8 February - 11 March, 2017
The Medicine Buddha Mandala is a manifestation of the healing energy of all enlightened beings. When positive or joyous feelings and attitudes pass through each organ and circulate through our whole system, our physical and chemical energies are transformed and balanced.
In the very centre of the mandala is the treasure vase and a book of scripture symbolising the King of Medicine Buddha. Surrounding this are eight petals depicting symbols of the eight medicine Buddhas.
Within the next sixteen petals are symbols of sixteen major Bodhisattvas (eight male and eight female Bodhisattvas). In the outer twenty two circles of petals are symbols of ten mundane gods and twelve Yakshas (nature spirits). At the four gates are four directional guardians. Outside the gates we have the gardens surrounded by a lotus and diamond hard fence.
An Opening Ceremony will be held on Wednesday, 8th February, 5.30pm, 2017. The ceremony begins with the monks welcomed and invited to construct the Mandala by local Iwi. The monks accept this invitation and then recite prayers. The monks will then begin laying the sand in the middle of the Mandala.
Everyone is invited and most welcome to come and watch the monks as they work and witness the Mandala as it grows. This will be from 10am to 4:30pm each day. Offerings to the Thӧ Sam Dhargyey Ling and the monks can be made in donation boxes or put on the altar.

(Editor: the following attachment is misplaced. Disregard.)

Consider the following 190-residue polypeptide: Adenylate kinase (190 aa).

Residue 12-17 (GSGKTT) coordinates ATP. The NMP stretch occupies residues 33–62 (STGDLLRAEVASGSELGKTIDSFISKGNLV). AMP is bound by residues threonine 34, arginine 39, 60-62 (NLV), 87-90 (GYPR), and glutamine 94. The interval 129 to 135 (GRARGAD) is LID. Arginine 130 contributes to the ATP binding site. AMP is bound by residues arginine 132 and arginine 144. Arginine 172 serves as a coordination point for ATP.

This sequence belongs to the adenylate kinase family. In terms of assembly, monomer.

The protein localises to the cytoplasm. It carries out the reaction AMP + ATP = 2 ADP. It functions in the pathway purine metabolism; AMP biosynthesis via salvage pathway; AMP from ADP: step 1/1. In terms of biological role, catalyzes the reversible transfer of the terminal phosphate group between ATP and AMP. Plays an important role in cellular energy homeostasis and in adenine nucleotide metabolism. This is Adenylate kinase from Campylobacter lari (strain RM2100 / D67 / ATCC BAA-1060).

Ven. Geshe Jamyang Sherab and Ven. Karma Gyasey will work on each Mandala for about 10/12 days. Ven. Nyima Gyasey is an accomplished Thangkha painter who will be giving demonstrations in this ancient Tibetan cultural art practice.
A Closing Ceremony will be held on Saturday morning 11th March 2017 starting at 10.00am and will be presided over by Ven. Geshe Sangyey Thinley, highly esteemed and experienced Buddhist practitioner and teacher from Jam Tse Dhargyey Ling in Whangarei. The monks recite prayers, inviting the Medicine Buddha to enter his Mandala. After this happens, each grain of sand is considered to be a seed of great healing and well-being.
The Mandala is then dissolved – representing the impermanence of all phenomena – and either taken to a large body of water or distributed to the people attending the ceremony.
When the blessed sand is taken to water, the monks recite further prayers, offering the blessed sand for world peace and compassion.
Sickness and poor health are experiences shared by all regardless of ethnicity, gender age or any other markers of identity that can separate one from another. Ancient teachings tell us that merely seeing an image of the Medicine Buddha, reciting his name or seeing the Medicine Buddha Mandala can bring us inconceivable benefits.
The Medicine Buddha has the power to help us see the true cause of any suffering whether spiritual, physical or mental and bestows blessings that enable us to alleviate or overcome these.
Creating a Medicine Buddha Mandala also generates very positive energy in the whole area spreading through our world system and the universe.
Find out more on the website www.buddhismnz.org
Associated Organisations: Thӧ Sam Dhargyey Ling (Dhargyey Centre of Contemplative Learning) - a branch of Dhargyey Buddhist Centre Inc. and Jam Tse Dhargyey Ling Charitable Trust (Dhargyey Centre of Loving Kindness).
Associated individuals: Ven. Lhagon Tulku Rinpoche (spiritual head of Dhargyey Buddhist Centres), Ven. Geshe Jamyang Sherab (resident spiritual teacher of Thӧ Sam Dhargyey Ling), Ven. Geshe Sangyey Thinley (resident spiritual teacher of Jam Tse Dhargyey Ling), Ven. Karma Gyasey and Ven. Nyima Gyaltsen (resident Sangha at Jam Tse Dhargyey Ling). (n.b. Ven.= venerable).